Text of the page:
Ready to try camping. - BMW Luxury Touring Community
 
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post #1 of 8 Old May 30th, 2008, 12:24 am Thread Starter
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Location: MEDFORD, OREGON, USA
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Ready to try camping.

Traveling this summer to Texas and east to GA. I have some liteweight camping gear that I have not used for years. Question is how do I find a camp area when I decide to stop? Most trips I ride for 4/500 miles find a motel and stop. This trip I would like to camp for a few days and then stop at a motel.

So how do I locate camp areas? I really don/t plan ahead all that much, for some days are better rides than others.

Just looking for input from seasoned travelers.

Any suggestions would help.


Thanks,

BP
2000 K1200lt
2006 KLR
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post #2 of 8 Old May 30th, 2008, 12:33 am
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Re: Ready to try camping.

BP,

You might try this link for national park type campgrounds ( Corp. of Engineers etc. )

http://www.recreation.gov/browseMaps...=CampgroundMap


Ron


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post #3 of 8 Old May 30th, 2008, 6:31 am
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Re: Ready to try camping.

I used to just keep my eyes open as we got toward the end of the day. This method requires some flexibility. We were open to state parks, family owned camp grounds, KOA, etc. We liked state parks because the tent sites were often more primitive and gave a little more privacy and sense of being in the woods. Some "campgrounds" are primarily RV parks, and while they may have tent sites are less appealing.

There are campground guides that list in detail the facilities of campgrounds and where they are located. These can be a little bulky and take up more space than you want to give up on the bike, especially when you are loaded with camping gear.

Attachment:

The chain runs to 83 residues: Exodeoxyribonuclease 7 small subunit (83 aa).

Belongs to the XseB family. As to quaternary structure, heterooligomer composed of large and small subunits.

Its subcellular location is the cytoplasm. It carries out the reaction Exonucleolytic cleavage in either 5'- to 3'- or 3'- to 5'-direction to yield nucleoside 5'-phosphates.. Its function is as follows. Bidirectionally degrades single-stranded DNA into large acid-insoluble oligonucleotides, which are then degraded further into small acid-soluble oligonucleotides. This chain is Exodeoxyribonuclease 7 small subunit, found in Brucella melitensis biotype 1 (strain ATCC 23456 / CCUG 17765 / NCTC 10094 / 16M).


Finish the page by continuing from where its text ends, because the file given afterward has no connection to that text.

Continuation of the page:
Many road atlases have a campground guide included, either with icons on the map pages or listed on a separate campground page.

We gave up camping before I had a GPS on the bike, but I'll bet the GPS mapping software has campgrounds listed, that is probably the best way to locate campgrounds today.

Have fun.
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post #4 of 8 Old May 30th, 2008, 7:43 am
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Re: Ready to try camping.

just find a city at the approx. milage you wish to travel for the day and and look up the koa web site and check what they have . you can check by city or state ect. on a recent trip i was able to plan my stops by milage often having the option of more than one spot and different milages along the route i wanted to take, so i could stay somewhat flexable.
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post #5 of 8 Old May 30th, 2008, 8:03 am
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Re: Ready to try camping.

Finding a good campsite is quite often like finding a decent wine or a good scotch; there's a lot of hits and misses. Here are some simple suggestions:
1. DeLorme Atlases are excellent sources for each state. The down side is that they are large and don't pack well. But, nevertheless, they're a good research tool.